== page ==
An estimated 500 horsepower sings through a hand-built aluminum exhaust, and it’s transferred through a T56 transmission with ZR1 clutch. An aluminum Ford 8.8 rear with Detroit Trutrac posi and 3:27 gears puts the power to the ground.
Overkill for a car as light as a Miata? Perhaps, but Brad was shooting for the best not ‘pretty good’.
In an effort to make as much traction as possible (read: there’s still a lot of tire smoke when Brad’s foot is in it), Brad put together a pretty aggressive aero package for the car. Up front is a large custom splitter and in the rear there’s an equally large and equally custom rear diffuser. Both are tied into the 1-inch aluminum tube structure that sits behind a Racing Beat front bumper and factory rear bumper.
The wing is quite large, but big wing detractors fret not – Brad has made it removable and has a second tail panel for the car. He offered to take it off for the shoot but in my opinion the wing, paired with the piano black hard top, carbon fiber trunk, and carbon fiber doors really tie the car together. Down the sides run side skirt extensions that Brad also made himself.
It’s What’s Under The Paint That Counts
Prior to painting the car Brad spent a significant amount of time making the Tuckin 99 N2 flares fit the car as though factory. Most of that work goes entirely unseen hidden behind the flares. Instead of simply folding the cut metal over itself and welding it shut, Brad tubbed the inner fender to meet the flare.
It’s this level of detail, fit, and finish that separates Brad’s Miata from the endless other flared vehicles running around tracks and sitting hard-parked at events around the globe. Under the flares are CCW LM5T wheels that clock in with 16×10-inch and 16×11-inch measurements. The polished wheels are shod in 245/45R16 Toyo R888 rubber front and rear. The suspension consists of Megan coilovers, custom tubular control arms (again made by Brad) and Kaiser Automation drop spindles.
Wilwood 6-piston calipers sit up front with 4-piston units in the rear, and pressure is applied via a Wilwood triple master pedal setup. The reservoirs for this unit are easily accessible in the passenger compartment via a hole in the dashboard.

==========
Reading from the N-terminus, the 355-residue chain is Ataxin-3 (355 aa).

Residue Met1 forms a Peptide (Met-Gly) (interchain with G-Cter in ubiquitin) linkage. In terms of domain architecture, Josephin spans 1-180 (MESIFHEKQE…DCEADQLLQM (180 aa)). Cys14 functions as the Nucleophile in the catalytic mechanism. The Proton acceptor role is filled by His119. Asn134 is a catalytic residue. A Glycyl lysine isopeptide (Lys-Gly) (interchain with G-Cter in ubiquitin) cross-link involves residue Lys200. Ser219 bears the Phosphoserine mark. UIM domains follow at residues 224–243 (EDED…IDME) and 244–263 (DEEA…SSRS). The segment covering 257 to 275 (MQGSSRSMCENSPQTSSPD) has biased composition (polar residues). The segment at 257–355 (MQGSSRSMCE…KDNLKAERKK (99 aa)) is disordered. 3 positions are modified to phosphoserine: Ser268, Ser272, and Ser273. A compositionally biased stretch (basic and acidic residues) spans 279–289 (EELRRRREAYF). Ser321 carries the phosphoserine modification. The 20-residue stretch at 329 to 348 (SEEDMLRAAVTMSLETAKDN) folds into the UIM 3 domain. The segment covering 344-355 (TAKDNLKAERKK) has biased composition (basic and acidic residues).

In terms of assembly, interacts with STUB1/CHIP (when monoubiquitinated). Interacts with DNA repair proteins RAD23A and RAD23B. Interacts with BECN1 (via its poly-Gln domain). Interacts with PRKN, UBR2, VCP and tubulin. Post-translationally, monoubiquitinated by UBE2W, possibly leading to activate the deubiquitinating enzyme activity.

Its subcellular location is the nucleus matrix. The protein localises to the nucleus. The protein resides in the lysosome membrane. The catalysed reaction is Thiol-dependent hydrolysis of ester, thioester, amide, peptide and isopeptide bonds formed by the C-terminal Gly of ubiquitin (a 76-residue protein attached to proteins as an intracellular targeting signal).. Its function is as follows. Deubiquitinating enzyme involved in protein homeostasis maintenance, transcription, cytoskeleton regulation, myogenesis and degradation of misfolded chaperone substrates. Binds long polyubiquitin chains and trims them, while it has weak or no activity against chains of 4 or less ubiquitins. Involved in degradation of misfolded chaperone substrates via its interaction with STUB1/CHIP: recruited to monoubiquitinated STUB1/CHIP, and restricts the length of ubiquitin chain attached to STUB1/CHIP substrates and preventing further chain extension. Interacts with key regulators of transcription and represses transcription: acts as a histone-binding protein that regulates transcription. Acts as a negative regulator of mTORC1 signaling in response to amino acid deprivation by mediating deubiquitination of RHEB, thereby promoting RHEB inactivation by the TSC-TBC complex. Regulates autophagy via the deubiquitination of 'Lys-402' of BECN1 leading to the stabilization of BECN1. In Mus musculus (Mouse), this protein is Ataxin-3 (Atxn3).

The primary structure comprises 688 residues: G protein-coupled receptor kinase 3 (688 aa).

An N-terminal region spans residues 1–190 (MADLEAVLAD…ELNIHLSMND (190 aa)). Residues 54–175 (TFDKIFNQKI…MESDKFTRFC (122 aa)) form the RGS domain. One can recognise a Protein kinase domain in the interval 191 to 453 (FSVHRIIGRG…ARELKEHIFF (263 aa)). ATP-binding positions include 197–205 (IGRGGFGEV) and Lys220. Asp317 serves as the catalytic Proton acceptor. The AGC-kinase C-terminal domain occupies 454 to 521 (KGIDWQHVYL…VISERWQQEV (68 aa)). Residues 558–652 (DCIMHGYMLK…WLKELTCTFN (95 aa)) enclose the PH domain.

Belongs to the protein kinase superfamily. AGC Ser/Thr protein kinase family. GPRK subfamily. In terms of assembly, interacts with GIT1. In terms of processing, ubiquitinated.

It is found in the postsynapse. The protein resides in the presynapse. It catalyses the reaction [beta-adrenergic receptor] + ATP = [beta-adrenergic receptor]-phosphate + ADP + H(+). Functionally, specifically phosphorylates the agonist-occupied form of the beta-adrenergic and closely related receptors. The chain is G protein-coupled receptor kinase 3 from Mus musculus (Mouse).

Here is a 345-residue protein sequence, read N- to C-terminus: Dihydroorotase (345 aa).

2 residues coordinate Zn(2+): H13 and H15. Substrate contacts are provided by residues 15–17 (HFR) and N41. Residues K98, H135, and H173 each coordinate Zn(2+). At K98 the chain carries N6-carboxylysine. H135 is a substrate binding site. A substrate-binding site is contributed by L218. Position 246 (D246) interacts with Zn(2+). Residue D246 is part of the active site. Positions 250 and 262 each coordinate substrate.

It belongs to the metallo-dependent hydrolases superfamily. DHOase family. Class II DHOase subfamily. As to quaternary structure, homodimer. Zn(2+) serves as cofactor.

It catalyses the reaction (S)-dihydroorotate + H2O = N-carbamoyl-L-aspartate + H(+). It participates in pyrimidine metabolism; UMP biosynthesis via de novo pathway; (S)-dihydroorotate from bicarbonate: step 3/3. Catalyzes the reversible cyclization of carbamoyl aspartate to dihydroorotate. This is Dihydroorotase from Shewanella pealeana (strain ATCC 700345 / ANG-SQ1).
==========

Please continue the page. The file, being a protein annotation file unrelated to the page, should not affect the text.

The entire car, save for the aforementioned doors, hood, trunk and hard top has been sprayed Porsche Meteor Grey. The ‘entire car’ does mean the entire car in this case, as it was done on a rotisserie. With the underside painted a factory finish on the components wouldn’t do so they were powder-coated mirror black by local outfit Stripping Technologies.
The interior is pretty spartan, yet detailed all the same. The dash is custom and climate control is done via a Vintage Air heater, a unit commonly used among the hot rod community. A pair of Sparco Sprint seats keep the occupants contained and a Grip Royal wheel handles driver inputs.
From a show aspect the car has understandably done extremely well. In 2015 the Miata had its completed debut in the front hall of an Ontario show called Motorama. This is significant because the front hall is usually reserved only for classics and hot rods, not imports.
There the Miata took home a few bits of hardware including ‘Best Engineered Street Machine’ top honours. I don’t mention this to boast or brag on Brad’s behalf, but to cement the fact that he did build a car to such a high standard that is truly appreciated by every level of enthusiast.
At this point the car is exactly where Brad wants it and no further extensive modifications are planned. He’s even teased at the idea of selling it so that he can act on some of his other build ideas. He didn’t disclose what those were, but hopefully he invites me out to shoot it when it’s done and Speedhunters grants me the opportunity to share it once more with you here.
To end this I leave you with a video (via Clipping Point Media) of Brad drifting the car at a recent TOPP Drift event here in Ontario a week before this shoot. You know, just in case you thought this was only a show car.
Words & Photos by Dave Thomas